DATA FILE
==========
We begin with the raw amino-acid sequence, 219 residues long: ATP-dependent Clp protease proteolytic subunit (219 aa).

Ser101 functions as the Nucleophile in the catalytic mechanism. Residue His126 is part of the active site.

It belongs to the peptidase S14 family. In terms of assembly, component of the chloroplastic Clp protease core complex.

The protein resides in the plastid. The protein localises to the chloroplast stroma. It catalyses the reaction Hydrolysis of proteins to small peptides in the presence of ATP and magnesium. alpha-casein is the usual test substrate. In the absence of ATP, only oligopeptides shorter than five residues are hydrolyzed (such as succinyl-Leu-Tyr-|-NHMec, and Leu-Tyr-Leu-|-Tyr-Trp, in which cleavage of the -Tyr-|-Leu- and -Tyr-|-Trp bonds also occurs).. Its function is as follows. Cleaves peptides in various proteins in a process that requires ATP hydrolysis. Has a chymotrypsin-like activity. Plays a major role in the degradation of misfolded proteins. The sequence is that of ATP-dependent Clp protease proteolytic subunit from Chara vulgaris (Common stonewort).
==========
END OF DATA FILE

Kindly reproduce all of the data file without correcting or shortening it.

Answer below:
We begin with the raw amino-acid sequence, 219 residues long: ATP-dependent Clp protease proteolytic subunit (219 aa).

Ser101 functions as the Nucleophile in the catalytic mechanism. Residue His126 is part of the active site.

It belongs to the peptidase S14 family. In terms of assembly, component of the chloroplastic Clp protease core complex.

The protein resides in the plastid. The protein localises to the chloroplast stroma. It catalyses the reaction Hydrolysis of proteins to small peptides in the presence of ATP and magnesium. alpha-casein is the usual test substrate. In the absence of ATP, only oligopeptides shorter than five residues are hydrolyzed (such as succinyl-Leu-Tyr-|-NHMec, and Leu-Tyr-Leu-|-Tyr-Trp, in which cleavage of the -Tyr-|-Leu- and -Tyr-|-Trp bonds also occurs).. Its function is as follows. Cleaves peptides in various proteins in a process that requires ATP hydrolysis. Has a chymotrypsin-like activity. Plays a major role in the degradation of misfolded proteins. The sequence is that of ATP-dependent Clp protease proteolytic subunit from Chara vulgaris (Common stonewort).